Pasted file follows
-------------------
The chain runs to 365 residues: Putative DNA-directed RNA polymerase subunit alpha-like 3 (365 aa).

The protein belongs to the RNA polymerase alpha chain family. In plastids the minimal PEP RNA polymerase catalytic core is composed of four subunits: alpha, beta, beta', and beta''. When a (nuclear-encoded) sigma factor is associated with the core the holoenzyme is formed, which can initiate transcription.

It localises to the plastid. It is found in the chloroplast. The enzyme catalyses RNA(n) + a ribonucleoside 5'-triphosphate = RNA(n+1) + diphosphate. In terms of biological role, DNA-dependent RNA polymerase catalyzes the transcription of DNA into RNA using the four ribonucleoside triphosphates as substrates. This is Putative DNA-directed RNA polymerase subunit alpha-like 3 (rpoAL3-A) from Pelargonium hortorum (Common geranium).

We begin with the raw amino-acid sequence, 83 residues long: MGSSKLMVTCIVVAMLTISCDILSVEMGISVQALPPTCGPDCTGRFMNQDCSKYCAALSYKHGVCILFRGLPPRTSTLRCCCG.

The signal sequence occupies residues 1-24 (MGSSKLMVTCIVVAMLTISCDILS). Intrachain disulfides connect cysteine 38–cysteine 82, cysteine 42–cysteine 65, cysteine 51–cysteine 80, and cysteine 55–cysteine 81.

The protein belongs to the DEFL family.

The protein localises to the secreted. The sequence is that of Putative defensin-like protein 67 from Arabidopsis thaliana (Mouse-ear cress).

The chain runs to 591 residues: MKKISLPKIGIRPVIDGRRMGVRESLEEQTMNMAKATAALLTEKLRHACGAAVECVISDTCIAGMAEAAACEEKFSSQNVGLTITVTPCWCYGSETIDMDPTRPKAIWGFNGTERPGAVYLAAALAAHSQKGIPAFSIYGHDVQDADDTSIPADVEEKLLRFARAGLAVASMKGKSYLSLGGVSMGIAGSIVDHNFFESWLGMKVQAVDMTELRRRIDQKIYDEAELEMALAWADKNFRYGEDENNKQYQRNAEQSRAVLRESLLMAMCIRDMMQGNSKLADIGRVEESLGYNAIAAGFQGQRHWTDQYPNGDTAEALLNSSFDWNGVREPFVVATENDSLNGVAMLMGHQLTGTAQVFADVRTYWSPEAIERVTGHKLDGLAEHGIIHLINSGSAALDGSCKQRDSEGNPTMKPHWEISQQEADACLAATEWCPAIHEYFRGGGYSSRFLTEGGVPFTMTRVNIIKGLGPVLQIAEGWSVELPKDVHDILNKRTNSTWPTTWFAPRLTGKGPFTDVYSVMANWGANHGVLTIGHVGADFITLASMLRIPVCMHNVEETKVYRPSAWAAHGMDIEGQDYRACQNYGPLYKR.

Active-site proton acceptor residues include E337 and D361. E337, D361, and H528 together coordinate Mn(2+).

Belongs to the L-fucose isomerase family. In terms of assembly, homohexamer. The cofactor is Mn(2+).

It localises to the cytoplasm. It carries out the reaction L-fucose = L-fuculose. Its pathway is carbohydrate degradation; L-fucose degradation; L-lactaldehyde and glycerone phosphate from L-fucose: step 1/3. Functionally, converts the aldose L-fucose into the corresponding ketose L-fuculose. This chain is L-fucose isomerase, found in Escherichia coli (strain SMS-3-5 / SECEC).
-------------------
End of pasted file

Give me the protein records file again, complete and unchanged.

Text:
The chain runs to 365 residues: Putative DNA-directed RNA polymerase subunit alpha-like 3 (365 aa).

The protein belongs to the RNA polymerase alpha chain family. In plastids the minimal PEP RNA polymerase catalytic core is composed of four subunits: alpha, beta, beta', and beta''. When a (nuclear-encoded) sigma factor is associated with the core the holoenzyme is formed, which can initiate transcription.

It localises to the plastid. It is found in the chloroplast. The enzyme catalyses RNA(n) + a ribonucleoside 5'-triphosphate = RNA(n+1) + diphosphate. In terms of biological role, DNA-dependent RNA polymerase catalyzes the transcription of DNA into RNA using the four ribonucleoside triphosphates as substrates. This is Putative DNA-directed RNA polymerase subunit alpha-like 3 (rpoAL3-A) from Pelargonium hortorum (Common geranium).

We begin with the raw amino-acid sequence, 83 residues long: MGSSKLMVTCIVVAMLTISCDILSVEMGISVQALPPTCGPDCTGRFMNQDCSKYCAALSYKHGVCILFRGLPPRTSTLRCCCG.

The signal sequence occupies residues 1-24 (MGSSKLMVTCIVVAMLTISCDILS). Intrachain disulfides connect cysteine 38–cysteine 82, cysteine 42–cysteine 65, cysteine 51–cysteine 80, and cysteine 55–cysteine 81.

The protein belongs to the DEFL family.

The protein localises to the secreted. The sequence is that of Putative defensin-like protein 67 from Arabidopsis thaliana (Mouse-ear cress).

The chain runs to 591 residues: MKKISLPKIGIRPVIDGRRMGVRESLEEQTMNMAKATAALLTEKLRHACGAAVECVISDTCIAGMAEAAACEEKFSSQNVGLTITVTPCWCYGSETIDMDPTRPKAIWGFNGTERPGAVYLAAALAAHSQKGIPAFSIYGHDVQDADDTSIPADVEEKLLRFARAGLAVASMKGKSYLSLGGVSMGIAGSIVDHNFFESWLGMKVQAVDMTELRRRIDQKIYDEAELEMALAWADKNFRYGEDENNKQYQRNAEQSRAVLRESLLMAMCIRDMMQGNSKLADIGRVEESLGYNAIAAGFQGQRHWTDQYPNGDTAEALLNSSFDWNGVREPFVVATENDSLNGVAMLMGHQLTGTAQVFADVRTYWSPEAIERVTGHKLDGLAEHGIIHLINSGSAALDGSCKQRDSEGNPTMKPHWEISQQEADACLAATEWCPAIHEYFRGGGYSSRFLTEGGVPFTMTRVNIIKGLGPVLQIAEGWSVELPKDVHDILNKRTNSTWPTTWFAPRLTGKGPFTDVYSVMANWGANHGVLTIGHVGADFITLASMLRIPVCMHNVEETKVYRPSAWAAHGMDIEGQDYRACQNYGPLYKR.

Active-site proton acceptor residues include E337 and D361. E337, D361, and H528 together coordinate Mn(2+).

Belongs to the L-fucose isomerase family. In terms of assembly, homohexamer. The cofactor is Mn(2+).

It localises to the cytoplasm. It carries out the reaction L-fucose = L-fuculose. Its pathway is carbohydrate degradation; L-fucose degradation; L-lactaldehyde and glycerone phosphate from L-fucose: step 1/3. Functionally, converts the aldose L-fucose into the corresponding ketose L-fuculose. This chain is L-fucose isomerase, found in Escherichia coli (strain SMS-3-5 / SECEC).